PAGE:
Author ORCID Identifier


Date of Graduation


Document Type

Dissertation (PhD)

Program Affiliation

Biochemistry and Molecular Biology

Degree Name

Doctor of Philosophy (PhD)

Advisor/Committee Chair

Harry Karmouty-Quintana and Shervin Assassi

Committee Member

Jennifer Bailey

Committee Member

Jeffery Chang

Committee Member

Jeffery Frost

Committee Member

Edgar T. Walters

Committee Member

Mikhail Kolonin


Systemic sclerosis (SSc; scleroderma) is a chronic systemic autoimmune and connective tissue disorder characterized by vasculopathy, autoimmune phenomena, and widespread fibrosis. Skin thickening and tightening is the cardinal feature of SSc and is responsible, in part, for the considerable morbidity of this disease. There are currently no targeted treatments for skin manifestations in SSc, primarily due to our fragmented understanding of its pathophysiologic mechanisms. In PART I, we report a previously unappreciated link between aberrant expression of the developmental gene sine oculis homeobox homolog 1 (SIX1) in skin-associated adipocytes in SSc skin and the early loss of dermal white adipose tissue (DWAT). We validated the mammalian expression of Six1 in murine dermal adipocytes, and using two transgenic models lacking Six1, we demonstrate that Six1 plays a vital role in the fate of dermal adipocytes in the context of skin fibrosis. In PART II, we discuss a novel finding that a higher circulating neutrophil-to-lymphocyte ratio predicts declining lung function over time and increased mortality in SSc. We propose that higher peripheral blood neutrophil and lower lymphocyte counts might reflect pathological immune processes in SSc and serve as markers for more severe disease. Together, this work uses distinct approaches to address two under-studied components of SSc pathophysiology, both of which have novel clinical and translational implications warranting further study.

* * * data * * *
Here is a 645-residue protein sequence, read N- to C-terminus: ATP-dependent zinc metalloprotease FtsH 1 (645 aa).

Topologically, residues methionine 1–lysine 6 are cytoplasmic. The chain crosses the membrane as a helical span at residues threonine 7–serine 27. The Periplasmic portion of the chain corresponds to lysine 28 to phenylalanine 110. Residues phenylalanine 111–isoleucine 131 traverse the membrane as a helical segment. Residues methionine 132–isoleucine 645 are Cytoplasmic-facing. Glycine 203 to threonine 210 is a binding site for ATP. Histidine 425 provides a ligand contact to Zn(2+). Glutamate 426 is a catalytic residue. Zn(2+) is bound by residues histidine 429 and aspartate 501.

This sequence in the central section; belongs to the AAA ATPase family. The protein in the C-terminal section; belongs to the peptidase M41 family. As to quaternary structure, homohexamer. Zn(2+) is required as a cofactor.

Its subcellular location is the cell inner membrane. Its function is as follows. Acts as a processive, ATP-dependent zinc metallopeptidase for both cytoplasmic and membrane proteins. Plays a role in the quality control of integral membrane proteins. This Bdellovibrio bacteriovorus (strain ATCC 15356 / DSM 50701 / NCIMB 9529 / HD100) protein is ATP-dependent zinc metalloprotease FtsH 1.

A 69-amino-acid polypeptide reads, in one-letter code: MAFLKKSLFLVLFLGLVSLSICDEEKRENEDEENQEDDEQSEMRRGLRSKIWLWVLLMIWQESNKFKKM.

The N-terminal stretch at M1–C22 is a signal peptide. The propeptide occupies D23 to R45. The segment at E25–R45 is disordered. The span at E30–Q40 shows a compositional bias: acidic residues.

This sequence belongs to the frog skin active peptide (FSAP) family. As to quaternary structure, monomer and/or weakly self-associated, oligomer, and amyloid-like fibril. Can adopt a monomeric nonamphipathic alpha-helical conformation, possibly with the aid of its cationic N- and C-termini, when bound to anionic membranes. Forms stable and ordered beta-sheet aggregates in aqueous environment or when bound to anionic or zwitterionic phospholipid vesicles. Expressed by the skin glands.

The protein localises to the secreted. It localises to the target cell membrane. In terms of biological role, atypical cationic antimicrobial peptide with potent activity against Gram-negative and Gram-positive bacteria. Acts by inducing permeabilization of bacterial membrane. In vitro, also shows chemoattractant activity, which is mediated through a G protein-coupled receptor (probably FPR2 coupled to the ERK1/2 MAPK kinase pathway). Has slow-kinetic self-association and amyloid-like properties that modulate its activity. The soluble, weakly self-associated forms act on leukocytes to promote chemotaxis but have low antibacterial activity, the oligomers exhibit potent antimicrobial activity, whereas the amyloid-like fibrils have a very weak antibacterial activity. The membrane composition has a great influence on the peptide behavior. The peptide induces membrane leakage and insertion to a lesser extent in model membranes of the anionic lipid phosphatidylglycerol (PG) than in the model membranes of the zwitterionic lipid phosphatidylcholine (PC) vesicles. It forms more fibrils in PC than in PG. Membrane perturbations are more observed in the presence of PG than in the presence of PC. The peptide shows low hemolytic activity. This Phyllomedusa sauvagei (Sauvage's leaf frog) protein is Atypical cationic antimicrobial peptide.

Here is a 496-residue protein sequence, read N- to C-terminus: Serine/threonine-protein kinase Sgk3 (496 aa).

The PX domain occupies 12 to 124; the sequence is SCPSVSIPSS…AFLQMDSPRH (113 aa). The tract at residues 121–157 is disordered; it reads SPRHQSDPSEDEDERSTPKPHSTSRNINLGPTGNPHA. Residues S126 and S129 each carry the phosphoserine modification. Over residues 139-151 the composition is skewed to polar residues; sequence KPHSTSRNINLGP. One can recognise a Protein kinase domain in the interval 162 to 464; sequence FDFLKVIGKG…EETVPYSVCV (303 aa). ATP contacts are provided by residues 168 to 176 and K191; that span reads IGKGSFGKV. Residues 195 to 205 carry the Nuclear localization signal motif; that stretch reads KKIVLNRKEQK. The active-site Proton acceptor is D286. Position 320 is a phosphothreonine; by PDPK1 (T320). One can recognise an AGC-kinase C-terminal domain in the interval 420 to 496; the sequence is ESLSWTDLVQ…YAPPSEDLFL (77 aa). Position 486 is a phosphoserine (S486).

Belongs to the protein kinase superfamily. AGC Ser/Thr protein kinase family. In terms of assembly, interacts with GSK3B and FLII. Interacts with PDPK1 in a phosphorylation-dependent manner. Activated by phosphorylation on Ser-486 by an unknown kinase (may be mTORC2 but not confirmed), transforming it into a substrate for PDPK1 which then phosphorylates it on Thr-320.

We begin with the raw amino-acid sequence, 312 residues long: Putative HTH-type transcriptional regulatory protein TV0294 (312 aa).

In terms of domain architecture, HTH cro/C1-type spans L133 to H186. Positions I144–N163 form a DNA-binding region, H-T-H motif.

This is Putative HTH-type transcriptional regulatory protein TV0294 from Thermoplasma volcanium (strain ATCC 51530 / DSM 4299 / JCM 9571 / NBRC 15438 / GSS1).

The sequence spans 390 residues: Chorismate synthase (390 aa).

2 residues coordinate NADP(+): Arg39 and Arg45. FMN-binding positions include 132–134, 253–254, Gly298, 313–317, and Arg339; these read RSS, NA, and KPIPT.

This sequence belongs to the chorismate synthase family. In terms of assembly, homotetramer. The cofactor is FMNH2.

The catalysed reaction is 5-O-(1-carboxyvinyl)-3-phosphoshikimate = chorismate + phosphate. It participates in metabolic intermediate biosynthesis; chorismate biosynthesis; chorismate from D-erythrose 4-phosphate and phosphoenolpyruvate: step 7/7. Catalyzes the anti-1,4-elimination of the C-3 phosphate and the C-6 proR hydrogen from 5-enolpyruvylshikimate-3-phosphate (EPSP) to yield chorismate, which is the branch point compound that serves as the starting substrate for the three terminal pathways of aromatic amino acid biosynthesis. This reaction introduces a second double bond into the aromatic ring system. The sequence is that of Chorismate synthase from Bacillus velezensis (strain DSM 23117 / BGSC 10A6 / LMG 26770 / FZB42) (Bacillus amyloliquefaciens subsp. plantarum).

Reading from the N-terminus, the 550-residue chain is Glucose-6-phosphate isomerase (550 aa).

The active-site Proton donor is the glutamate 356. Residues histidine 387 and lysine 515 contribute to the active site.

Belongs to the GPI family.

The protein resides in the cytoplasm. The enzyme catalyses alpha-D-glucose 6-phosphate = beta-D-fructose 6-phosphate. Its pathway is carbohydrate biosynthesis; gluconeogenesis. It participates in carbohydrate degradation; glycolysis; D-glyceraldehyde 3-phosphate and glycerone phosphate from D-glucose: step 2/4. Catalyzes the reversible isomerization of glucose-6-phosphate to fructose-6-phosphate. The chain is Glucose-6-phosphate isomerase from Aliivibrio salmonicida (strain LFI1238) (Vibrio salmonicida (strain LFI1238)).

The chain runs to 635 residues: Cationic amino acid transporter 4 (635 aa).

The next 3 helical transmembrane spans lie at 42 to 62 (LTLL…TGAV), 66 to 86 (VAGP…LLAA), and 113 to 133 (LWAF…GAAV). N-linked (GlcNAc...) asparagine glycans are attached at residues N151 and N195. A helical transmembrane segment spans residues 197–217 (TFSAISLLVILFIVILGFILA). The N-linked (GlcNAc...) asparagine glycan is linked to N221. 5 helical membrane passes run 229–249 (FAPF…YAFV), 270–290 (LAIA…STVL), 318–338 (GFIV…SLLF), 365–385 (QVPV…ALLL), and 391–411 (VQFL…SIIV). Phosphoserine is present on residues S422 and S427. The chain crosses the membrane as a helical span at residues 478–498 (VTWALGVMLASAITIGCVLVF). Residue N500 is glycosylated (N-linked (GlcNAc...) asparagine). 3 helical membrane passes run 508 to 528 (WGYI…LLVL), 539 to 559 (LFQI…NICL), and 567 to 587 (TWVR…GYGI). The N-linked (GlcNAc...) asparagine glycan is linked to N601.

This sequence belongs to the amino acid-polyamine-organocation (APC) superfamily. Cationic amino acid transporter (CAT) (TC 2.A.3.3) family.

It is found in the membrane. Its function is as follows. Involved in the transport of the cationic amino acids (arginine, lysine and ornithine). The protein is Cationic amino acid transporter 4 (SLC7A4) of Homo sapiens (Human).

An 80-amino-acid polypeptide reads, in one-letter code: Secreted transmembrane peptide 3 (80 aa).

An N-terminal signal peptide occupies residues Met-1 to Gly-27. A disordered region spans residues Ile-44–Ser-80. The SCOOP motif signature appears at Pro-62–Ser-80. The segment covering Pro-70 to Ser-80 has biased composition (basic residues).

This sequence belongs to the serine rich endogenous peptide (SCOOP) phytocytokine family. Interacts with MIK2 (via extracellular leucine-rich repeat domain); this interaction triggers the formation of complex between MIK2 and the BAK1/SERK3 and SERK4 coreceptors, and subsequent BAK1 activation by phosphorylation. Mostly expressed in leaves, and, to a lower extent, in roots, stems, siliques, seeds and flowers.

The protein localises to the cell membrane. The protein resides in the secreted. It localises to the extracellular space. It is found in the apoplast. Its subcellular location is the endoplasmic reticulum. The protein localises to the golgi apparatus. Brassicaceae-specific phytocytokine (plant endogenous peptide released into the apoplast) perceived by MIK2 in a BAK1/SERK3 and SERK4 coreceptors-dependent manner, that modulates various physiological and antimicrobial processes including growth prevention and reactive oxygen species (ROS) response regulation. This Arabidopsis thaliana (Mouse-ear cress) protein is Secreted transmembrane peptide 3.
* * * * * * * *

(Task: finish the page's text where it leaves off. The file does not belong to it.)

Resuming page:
SSc, scleroderma, fibrosis, adipose, neutrophil, dermatology, rheumatology, autoimmune



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